Weekly Parsha: Pekudei
One verse, five voices. Edited by Salvador Litvak, Accidental Talmudist
For the cloud of the Lord was upon the Mishkan by day, and there was fire within it at night, before the eyes of the entire house of Israel in all their journeys.
Women’s Reconnection Trips
There was a palpable presence of God surrounding the Tabernacle, during the days and nights of the travels and encampments of the Israelites. The cloud of glory by day and the pillar of fire by night would clear the way of scorpions and snakes, protecting the Israelites from their enemies’ arrows and stones.
The Slonimer Rebbe explains in his commentary on the Torah, “Netivot Shalom,” “every Jew is a microcosm of the Tabernacle, and is expected to become a dwelling place for God’s presence.”
Similar to the Jewish nation in the desert, every individual goes through 42 journeys throughout one’s life. During these travels, he or she comes across difficult challenges, trials and tribulations, like the “snakes and scorpions” in the desert.
There are the struggles of day: things are calm, but we don’t experience God readily. There is fog and lack of clarity. During that time, we must realize that “in the cloud is God.” HaShem is there, hidden but present, if we only realize he is watching over us.
And the night struggles: our material and base urges get the best of us, like an all-consuming fire. We need to respond with a corresponding passion to connect to God, to study Torah, to use our talents to influence our society in an active, fiery and exciting way.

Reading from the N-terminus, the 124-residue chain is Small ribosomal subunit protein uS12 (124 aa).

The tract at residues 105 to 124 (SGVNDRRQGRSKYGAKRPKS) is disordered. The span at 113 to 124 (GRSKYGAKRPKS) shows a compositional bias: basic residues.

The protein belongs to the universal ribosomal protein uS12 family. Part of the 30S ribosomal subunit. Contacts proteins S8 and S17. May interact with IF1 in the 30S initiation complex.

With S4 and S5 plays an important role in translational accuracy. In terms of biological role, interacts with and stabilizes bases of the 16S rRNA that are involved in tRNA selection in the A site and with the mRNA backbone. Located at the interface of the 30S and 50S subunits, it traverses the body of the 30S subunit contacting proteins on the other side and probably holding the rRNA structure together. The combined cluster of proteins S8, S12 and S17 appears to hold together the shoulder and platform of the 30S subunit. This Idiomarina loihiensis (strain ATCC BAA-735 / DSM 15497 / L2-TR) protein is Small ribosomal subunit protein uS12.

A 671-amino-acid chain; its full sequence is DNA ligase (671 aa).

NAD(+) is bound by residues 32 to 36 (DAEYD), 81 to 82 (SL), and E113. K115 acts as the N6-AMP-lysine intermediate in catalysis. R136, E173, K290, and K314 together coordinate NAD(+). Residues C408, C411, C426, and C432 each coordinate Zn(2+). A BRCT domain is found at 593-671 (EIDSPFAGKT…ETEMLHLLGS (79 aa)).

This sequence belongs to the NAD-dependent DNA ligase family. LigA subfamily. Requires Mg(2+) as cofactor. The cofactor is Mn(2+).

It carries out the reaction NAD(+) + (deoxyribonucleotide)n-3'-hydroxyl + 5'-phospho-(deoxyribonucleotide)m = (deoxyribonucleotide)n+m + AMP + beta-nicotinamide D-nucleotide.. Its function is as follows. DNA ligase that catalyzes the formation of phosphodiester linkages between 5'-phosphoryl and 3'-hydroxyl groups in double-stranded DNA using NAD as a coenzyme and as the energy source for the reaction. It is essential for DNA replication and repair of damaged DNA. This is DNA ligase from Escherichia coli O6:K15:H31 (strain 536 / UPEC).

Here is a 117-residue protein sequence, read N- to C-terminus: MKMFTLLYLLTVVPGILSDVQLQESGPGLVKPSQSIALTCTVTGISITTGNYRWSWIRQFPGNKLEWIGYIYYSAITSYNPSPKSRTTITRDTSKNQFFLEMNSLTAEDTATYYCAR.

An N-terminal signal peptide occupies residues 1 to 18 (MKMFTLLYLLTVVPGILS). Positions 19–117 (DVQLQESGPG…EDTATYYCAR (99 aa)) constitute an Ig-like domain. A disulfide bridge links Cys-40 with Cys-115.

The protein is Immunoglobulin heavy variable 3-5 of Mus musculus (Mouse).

If we sincerely yearn to connect with God, we will enjoy the protection of “the cloud of God” and the “pillar of fire” during the days and nights.
Rabbanit Alissa Thomas-Newborn
B’nai David-Judea Congregation
Why is God’s presence associated with a cloud? Keli Yakar explains that the cloud covered the Tent of Meeting, while God’s glory filled the tent itself. God’s glory wasn’t the cloud, but it was God’s light and fire that appeared from within the cloud. Just as we cannot look directly at the sun — otherwise we will not be able to see the light, but instead be harmed by it — so, too, a person cannot look directly at God’s presence and glory. And so the cloud is a protective shield that enables us to safely witness God’s light and warmth.
Rebbe Nachman offers a very different interpretation of “the cloud of the Lord.” He explains that God hides himself in the obstacles in life — in the clouds. A wise person will look at the clouds and find God in them, while others will turn away. As we read this final verse of the Book of Shemot, I encourage us to reflect on how we relate to “the cloud of the Lord” in our own lives.
Do we feel the aspect of protection — a distance that somehow enables us to draw closer? Or is the cloud our current obstacle, something that is foggy and hard to navigate, something we want — but can’t always find divinity in?
Let’s each ask: “What does the cloud of the Lord mean to me? Do I need to feel embraced by the fog right now or strive to see through it?”
Rabbi Mordecai Finley
Ohr HaTorah Synagogue
There are heavens and stars, and there is a forest of humanity in which the waters of the fountains of the abyss flow up. Poised between the heavens and the abyss is the Teaching, first revealed in thunder, lightning and the blasting of horns, but now safely ensconced in the Ark of God, as it journeys from the abyss of the wilderness to the grandeur of Zion. Along this long, long journey, the primordial tensions between light and darkness, day and night, fire and cloud are played out over and over again.